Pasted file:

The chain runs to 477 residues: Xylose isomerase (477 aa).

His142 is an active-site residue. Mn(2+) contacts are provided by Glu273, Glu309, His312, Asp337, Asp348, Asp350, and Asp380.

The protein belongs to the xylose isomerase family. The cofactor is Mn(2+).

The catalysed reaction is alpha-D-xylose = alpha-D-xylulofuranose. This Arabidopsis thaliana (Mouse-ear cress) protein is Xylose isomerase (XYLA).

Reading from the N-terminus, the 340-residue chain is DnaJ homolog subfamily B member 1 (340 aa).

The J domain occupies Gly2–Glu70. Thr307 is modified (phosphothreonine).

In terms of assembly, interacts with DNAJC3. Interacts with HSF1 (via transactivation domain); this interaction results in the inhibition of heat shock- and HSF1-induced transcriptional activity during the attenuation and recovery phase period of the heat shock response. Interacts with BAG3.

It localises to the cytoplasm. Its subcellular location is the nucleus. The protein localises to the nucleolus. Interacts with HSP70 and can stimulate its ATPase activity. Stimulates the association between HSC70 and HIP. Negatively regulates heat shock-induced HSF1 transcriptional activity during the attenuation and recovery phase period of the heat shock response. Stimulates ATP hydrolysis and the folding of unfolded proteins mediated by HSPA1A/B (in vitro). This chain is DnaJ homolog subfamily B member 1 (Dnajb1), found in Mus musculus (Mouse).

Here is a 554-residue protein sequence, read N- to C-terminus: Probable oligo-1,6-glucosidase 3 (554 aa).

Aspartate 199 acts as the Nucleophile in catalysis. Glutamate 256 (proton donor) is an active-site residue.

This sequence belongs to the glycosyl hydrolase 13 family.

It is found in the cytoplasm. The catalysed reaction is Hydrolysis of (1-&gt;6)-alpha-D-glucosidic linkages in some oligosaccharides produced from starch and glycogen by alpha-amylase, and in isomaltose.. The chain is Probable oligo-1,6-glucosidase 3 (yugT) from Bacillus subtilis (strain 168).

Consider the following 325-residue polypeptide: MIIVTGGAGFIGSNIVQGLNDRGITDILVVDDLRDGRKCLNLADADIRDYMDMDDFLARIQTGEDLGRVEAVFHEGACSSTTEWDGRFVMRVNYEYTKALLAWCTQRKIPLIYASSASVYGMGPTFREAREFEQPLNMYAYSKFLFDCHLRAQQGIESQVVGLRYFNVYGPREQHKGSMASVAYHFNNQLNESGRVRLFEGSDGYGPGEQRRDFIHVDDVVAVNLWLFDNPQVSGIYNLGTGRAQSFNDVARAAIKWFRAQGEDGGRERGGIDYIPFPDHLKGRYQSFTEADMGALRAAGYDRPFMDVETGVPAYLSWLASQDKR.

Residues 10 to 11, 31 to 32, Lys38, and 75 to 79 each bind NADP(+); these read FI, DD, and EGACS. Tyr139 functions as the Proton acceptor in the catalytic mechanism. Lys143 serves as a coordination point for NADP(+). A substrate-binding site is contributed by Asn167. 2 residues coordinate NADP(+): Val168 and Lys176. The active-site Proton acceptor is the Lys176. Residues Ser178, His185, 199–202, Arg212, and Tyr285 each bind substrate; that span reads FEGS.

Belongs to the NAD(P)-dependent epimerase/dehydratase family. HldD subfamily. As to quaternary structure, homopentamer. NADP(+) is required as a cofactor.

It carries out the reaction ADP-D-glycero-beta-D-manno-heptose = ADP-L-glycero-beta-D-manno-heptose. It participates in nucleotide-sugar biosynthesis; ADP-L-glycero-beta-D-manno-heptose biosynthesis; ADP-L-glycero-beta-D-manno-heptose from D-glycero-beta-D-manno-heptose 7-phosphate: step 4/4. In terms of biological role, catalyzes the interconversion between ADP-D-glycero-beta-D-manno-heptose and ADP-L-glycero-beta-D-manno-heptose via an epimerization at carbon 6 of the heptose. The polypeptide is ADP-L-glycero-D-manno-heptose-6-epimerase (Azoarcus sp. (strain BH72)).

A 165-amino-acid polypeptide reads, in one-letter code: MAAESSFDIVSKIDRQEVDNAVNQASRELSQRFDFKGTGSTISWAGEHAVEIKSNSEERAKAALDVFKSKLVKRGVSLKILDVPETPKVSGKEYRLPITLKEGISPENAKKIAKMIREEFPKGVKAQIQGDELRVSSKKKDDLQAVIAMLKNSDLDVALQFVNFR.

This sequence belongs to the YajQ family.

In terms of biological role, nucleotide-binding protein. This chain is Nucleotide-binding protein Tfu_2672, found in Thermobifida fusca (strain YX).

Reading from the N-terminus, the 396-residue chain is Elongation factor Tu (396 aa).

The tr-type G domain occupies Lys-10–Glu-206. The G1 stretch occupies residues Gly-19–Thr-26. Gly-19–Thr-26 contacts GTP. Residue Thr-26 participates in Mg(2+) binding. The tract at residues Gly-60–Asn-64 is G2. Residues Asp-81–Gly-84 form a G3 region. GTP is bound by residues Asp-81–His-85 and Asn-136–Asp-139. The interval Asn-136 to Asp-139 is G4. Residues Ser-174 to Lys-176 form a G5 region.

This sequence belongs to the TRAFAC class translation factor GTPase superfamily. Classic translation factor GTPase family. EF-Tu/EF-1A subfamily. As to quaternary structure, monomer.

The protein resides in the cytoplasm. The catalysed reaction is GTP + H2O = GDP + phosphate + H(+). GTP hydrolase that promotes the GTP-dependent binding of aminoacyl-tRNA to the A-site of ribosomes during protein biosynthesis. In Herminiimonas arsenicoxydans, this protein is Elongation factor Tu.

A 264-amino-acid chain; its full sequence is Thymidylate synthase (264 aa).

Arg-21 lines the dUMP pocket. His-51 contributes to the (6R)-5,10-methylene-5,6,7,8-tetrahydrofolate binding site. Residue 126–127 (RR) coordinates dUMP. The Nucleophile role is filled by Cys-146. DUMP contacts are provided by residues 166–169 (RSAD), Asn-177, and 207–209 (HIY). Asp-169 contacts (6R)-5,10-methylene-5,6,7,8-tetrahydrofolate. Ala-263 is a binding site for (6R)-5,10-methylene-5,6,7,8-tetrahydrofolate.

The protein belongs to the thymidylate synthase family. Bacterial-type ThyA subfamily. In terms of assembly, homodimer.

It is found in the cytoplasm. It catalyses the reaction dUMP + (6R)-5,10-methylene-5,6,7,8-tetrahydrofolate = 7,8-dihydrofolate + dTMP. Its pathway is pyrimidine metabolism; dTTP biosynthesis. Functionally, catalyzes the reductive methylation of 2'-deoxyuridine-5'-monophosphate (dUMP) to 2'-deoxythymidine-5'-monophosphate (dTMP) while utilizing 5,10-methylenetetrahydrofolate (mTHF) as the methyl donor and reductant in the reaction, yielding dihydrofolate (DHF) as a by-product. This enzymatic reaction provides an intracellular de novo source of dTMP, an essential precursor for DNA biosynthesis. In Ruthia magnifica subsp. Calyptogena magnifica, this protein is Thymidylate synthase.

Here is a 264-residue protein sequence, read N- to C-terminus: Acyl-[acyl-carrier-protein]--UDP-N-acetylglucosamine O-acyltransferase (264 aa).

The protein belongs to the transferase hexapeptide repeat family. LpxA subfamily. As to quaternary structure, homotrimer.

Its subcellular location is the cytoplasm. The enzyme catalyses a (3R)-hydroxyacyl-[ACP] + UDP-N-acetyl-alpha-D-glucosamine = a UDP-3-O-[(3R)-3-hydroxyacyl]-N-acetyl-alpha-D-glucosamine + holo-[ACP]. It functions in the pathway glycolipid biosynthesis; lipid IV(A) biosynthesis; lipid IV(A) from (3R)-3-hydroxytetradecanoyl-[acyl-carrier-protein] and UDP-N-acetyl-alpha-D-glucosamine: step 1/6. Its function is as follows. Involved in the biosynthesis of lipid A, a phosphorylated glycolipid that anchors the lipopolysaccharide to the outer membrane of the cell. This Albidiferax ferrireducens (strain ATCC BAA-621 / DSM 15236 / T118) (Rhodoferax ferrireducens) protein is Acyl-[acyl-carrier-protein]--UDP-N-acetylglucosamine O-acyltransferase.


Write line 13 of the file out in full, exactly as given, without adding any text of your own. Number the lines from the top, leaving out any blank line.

Consider the following 325-residue polypeptide: MIIVTGGAGFIGSNIVQGLNDRGITDILVVDDLRDGRKCLNLADADIRDYMDMDDFLARIQTGEDLGRVEAVFHEGACSSTTEWDGRFVMRVNYEYTKALLAWCTQRKIPLIYASSASVYGMGPTFREAREFEQPLNMYAYSKFLFDCHLRAQQGIESQVVGLRYFNVYGPREQHKGSMASVAYHFNNQLNESGRVRLFEGSDGYGPGEQRRDFIHVDDVVAVNLWLFDNPQVSGIYNLGTGRAQSFNDVARAAIKWFRAQGEDGGRERGGIDYIPFPDHLKGRYQSFTEADMGALRAAGYDRPFMDVETGVPAYLSWLASQDKR.